So, in the RPG engine behind Temple of the Abyssal Winds (http://prankster.com/totaw
), there are 6 different types of weapons:
- Light Blades
- Heavy Blades
Part of building up your character, especially a combat-focused character, is choosing which weapons your character is proficient with. Thus, there should be distinctions between the different types of weapons, with benefits and penalties for different types.
Currently, there are a couple of ways in which this is implemented. First, different weapons have different weights, damages, and two handed versions. However, those distinctions are currently not very well done; heavy blades are generally the best, staves the worst, with a fairly clear progression. This system is lackluster.
There are a couple of meaningful distictions. Bows are the only ranged weapon, very different than the other weapons. Light blades do less damage than other weapons, but are more effective when dual-wielding (using two weapons at once). Those are both well done, making these weapon types unique and each serving their own purpose.
Lastly, at high levels, weapon powers become available, which do give a meaningful distinction. When using "Heavy Blade Precision", the attacker gets a bonus to-hit, whereas "Whirling Staff" gives a bonus to defense. These powers do give a different flavor to the different weapons, and makes for a good system. The big drawback is that these powers are only for high level characters, minimizing the impact.
So, what can be done about this?
One easy possibility is to make weapon powers, of weaker magnitude, available at lower levels. This would move down the level at which these powers distinguish between the weapon types. I am hesitant to move the powers to too low levels, though, as the player should be more experienced with the system before needing to muck around with enabling/disabling powers; there is some micro-management involved.
Another easy possibility is not to mess with the basic weapons themselves, but to tweak the properties of magic versions of the weapons. For instance, a magic staff might give a defensive bonus, a magic longsword would give a to-hit bonus, and a magic axe would give a damage bonus. This is just an OK fix, as the weapon differences wouldn't be obvious at character creation time, only later when the player has seen the magic weapons, at which time he has already made his skill choices about which weapons to specialize in.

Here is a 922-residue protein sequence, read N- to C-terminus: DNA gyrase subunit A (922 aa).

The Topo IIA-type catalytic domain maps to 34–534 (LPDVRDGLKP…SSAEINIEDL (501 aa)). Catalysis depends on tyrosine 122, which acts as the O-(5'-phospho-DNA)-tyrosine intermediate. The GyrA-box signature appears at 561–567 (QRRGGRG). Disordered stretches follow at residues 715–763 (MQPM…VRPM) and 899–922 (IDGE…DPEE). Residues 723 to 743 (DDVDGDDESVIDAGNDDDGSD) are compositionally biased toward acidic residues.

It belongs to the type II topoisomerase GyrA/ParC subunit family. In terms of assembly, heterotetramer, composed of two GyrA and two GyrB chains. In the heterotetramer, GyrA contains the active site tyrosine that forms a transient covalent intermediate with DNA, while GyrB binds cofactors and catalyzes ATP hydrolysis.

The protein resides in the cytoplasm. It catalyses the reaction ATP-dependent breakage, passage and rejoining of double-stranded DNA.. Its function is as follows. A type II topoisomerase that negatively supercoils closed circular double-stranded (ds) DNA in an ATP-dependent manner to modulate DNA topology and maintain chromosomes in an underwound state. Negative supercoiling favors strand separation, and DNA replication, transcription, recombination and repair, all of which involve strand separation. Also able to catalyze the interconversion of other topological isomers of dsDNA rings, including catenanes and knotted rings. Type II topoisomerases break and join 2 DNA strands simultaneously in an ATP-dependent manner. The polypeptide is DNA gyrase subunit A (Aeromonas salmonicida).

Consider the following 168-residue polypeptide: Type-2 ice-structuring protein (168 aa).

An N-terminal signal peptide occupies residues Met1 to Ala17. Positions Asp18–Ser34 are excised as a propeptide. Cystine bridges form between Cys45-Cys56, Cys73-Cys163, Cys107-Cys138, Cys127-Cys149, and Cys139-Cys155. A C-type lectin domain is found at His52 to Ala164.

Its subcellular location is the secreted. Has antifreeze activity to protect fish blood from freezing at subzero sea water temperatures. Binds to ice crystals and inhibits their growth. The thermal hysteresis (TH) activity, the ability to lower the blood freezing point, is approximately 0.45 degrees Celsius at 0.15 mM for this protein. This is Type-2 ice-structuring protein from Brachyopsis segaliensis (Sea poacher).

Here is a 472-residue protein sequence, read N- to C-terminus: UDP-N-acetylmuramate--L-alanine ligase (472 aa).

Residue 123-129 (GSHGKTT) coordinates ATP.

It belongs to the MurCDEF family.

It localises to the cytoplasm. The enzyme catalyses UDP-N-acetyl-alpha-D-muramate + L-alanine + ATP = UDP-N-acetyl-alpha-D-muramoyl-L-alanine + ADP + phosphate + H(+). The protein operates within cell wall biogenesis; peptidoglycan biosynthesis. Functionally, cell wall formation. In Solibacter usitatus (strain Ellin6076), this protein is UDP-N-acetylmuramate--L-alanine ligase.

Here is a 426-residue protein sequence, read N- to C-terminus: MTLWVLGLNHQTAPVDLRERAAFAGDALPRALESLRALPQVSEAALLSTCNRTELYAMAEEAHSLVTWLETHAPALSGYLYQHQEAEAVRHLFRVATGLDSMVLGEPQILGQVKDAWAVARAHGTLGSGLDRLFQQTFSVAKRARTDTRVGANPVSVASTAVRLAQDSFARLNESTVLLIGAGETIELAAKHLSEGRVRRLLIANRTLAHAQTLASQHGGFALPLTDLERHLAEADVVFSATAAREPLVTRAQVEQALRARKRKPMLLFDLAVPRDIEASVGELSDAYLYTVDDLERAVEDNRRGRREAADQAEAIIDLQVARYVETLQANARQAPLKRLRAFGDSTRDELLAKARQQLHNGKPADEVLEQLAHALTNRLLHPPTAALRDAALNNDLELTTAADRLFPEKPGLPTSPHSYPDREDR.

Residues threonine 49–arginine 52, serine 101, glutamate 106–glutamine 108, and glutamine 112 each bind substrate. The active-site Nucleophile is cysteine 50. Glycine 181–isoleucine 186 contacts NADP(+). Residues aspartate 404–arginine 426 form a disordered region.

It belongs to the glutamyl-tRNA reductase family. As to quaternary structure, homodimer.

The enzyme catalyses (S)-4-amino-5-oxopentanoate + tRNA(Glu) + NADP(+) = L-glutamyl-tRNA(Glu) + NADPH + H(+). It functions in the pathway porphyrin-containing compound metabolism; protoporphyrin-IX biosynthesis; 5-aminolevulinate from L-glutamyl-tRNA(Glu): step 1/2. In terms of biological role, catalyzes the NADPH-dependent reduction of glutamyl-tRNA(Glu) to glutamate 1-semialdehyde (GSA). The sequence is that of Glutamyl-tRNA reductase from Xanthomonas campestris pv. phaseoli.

D&D has a damage resistance scheme; for instance, skeletons are resistant to damage, but blunt weapons are not affected by this resistance. Adding some form of weapon resistance and/or vulnerability would be a good way of creating unique uses for staves and bludgeons. This might involve a fair amount of updates to monsters though, unless applied with a broad brush ("All undead are vulnerable to blunt weapons" for instance).
Another possible change would be to add a critical hit scheme. For instance, 10% of every hits is a critical hit, and does double damage. Then, perhaps axes would do triple damage on criticals, offsetting the lower damage they do in general.
One last idea is for the light weapons (light blades and staves) to allow agility to be used for the attack bonus instead of strength. This would make an agility-based swashbuckler a more viable character option, while giving the light weapons more usefulness, despite their lesser damage stats.
Anyways, those are just some of the ideas I'm thinking about implementing in the RPG system moving forward. First I need to finish up the remaining chapters of TotAW. Back to work!